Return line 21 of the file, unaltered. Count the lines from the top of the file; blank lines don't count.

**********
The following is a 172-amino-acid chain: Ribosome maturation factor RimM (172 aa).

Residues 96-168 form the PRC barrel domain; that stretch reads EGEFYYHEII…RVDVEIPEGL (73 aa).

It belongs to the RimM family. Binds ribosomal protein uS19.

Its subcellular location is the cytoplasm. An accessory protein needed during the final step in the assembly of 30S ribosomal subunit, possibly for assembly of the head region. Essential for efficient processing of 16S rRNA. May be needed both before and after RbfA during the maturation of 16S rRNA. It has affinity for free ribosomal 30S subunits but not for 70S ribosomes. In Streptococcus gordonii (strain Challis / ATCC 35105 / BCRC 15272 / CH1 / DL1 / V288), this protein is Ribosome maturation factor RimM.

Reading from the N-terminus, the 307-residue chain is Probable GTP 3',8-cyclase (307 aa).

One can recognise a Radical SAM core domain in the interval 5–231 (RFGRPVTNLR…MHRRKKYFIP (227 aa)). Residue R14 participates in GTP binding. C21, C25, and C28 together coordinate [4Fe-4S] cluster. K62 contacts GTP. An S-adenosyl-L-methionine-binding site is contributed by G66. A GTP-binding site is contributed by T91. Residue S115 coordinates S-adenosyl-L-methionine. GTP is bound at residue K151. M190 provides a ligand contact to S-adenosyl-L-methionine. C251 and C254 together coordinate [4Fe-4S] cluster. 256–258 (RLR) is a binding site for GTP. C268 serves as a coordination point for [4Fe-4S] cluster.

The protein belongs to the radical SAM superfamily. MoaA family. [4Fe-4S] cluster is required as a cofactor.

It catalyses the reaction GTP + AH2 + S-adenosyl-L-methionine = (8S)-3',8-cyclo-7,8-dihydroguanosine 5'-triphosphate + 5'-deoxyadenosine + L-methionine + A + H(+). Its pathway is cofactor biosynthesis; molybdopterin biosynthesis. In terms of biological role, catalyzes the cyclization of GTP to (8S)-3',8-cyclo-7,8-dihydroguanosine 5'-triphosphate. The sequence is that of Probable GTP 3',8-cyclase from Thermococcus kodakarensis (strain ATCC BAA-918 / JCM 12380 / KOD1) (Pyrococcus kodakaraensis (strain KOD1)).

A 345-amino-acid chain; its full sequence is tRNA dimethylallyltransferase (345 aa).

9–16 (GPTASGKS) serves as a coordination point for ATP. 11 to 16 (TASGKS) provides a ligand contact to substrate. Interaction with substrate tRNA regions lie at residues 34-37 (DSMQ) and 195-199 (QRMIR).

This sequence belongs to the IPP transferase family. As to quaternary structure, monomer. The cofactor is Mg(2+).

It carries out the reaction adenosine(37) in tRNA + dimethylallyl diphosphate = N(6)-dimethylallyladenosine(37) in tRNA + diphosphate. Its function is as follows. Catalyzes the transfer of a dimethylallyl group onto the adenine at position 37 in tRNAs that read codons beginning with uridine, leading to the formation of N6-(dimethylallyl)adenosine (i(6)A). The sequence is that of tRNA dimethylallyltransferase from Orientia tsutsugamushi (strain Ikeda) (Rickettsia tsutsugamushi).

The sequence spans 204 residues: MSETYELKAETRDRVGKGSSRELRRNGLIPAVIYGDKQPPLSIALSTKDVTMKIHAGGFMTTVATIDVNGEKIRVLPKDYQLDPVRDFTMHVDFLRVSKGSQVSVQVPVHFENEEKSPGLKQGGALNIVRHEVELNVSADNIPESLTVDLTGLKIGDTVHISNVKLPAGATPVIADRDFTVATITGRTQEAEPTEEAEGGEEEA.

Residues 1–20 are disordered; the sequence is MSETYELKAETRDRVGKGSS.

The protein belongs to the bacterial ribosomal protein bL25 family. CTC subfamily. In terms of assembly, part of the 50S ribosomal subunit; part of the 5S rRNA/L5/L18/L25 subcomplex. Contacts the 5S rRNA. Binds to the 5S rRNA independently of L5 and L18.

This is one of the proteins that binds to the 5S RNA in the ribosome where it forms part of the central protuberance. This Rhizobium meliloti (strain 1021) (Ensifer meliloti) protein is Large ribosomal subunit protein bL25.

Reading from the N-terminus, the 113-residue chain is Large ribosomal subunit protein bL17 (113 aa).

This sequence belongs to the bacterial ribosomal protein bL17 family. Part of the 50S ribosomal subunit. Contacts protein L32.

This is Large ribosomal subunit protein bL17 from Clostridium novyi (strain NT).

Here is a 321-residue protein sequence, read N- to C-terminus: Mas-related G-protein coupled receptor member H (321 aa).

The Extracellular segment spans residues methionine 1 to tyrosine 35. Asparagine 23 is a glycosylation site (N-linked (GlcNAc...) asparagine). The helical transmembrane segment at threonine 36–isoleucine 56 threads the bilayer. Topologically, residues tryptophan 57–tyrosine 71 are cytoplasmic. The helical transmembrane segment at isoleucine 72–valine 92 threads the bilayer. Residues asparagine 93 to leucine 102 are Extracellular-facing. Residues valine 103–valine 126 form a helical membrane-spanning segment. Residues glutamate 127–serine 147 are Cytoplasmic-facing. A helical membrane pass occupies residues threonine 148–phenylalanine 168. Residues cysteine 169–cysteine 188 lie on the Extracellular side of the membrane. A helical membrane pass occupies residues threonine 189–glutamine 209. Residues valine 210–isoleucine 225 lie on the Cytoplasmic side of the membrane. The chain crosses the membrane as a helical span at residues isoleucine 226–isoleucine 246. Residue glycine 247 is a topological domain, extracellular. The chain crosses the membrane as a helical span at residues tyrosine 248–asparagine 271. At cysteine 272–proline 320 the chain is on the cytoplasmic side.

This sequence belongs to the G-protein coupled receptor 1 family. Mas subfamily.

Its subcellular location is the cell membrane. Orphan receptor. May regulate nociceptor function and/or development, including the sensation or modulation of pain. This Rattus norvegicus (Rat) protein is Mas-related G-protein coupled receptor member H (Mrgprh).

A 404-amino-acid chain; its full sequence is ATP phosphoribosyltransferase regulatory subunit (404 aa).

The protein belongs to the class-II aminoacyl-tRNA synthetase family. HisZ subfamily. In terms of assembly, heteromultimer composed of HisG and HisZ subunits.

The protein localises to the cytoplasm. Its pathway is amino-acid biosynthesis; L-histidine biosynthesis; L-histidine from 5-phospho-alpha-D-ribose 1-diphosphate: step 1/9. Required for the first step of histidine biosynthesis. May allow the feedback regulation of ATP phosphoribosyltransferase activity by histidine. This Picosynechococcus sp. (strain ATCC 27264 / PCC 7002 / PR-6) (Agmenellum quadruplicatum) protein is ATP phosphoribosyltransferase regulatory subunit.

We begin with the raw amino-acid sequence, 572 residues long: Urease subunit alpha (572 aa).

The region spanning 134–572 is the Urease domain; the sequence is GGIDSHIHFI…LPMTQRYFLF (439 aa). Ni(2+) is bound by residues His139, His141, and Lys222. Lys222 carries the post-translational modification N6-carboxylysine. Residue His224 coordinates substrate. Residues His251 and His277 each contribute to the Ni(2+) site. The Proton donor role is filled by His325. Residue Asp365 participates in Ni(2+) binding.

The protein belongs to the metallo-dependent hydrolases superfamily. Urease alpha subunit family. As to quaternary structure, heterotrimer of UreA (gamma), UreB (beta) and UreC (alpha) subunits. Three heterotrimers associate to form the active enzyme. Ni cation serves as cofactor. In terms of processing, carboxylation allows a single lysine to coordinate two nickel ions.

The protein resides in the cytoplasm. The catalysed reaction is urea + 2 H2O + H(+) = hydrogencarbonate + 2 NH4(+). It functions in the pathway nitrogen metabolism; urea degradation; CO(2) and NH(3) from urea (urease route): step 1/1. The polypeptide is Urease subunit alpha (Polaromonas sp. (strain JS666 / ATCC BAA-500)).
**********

The Extracellular segment spans residues methionine 1 to tyrosine 35. Asparagine 23 is a glycosylation site (N-linked (GlcNAc...) asparagine). The helical transmembrane segment at threonine 36–isoleucine 56 threads the bilayer. Topologically, residues tryptophan 57–tyrosine 71 are cytoplasmic. The helical transmembrane segment at isoleucine 72–valine 92 threads the bilayer. Residues asparagine 93 to leucine 102 are Extracellular-facing. Residues valine 103–valine 126 form a helical membrane-spanning segment. Residues glutamate 127–serine 147 are Cytoplasmic-facing. A helical membrane pass occupies residues threonine 148–phenylalanine 168. Residues cysteine 169–cysteine 188 lie on the Extracellular side of the membrane. A helical membrane pass occupies residues threonine 189–glutamine 209. Residues valine 210–isoleucine 225 lie on the Cytoplasmic side of the membrane. The chain crosses the membrane as a helical span at residues isoleucine 226–isoleucine 246. Residue glycine 247 is a topological domain, extracellular. The chain crosses the membrane as a helical span at residues tyrosine 248–asparagine 271. At cysteine 272–proline 320 the chain is on the cytoplasmic side.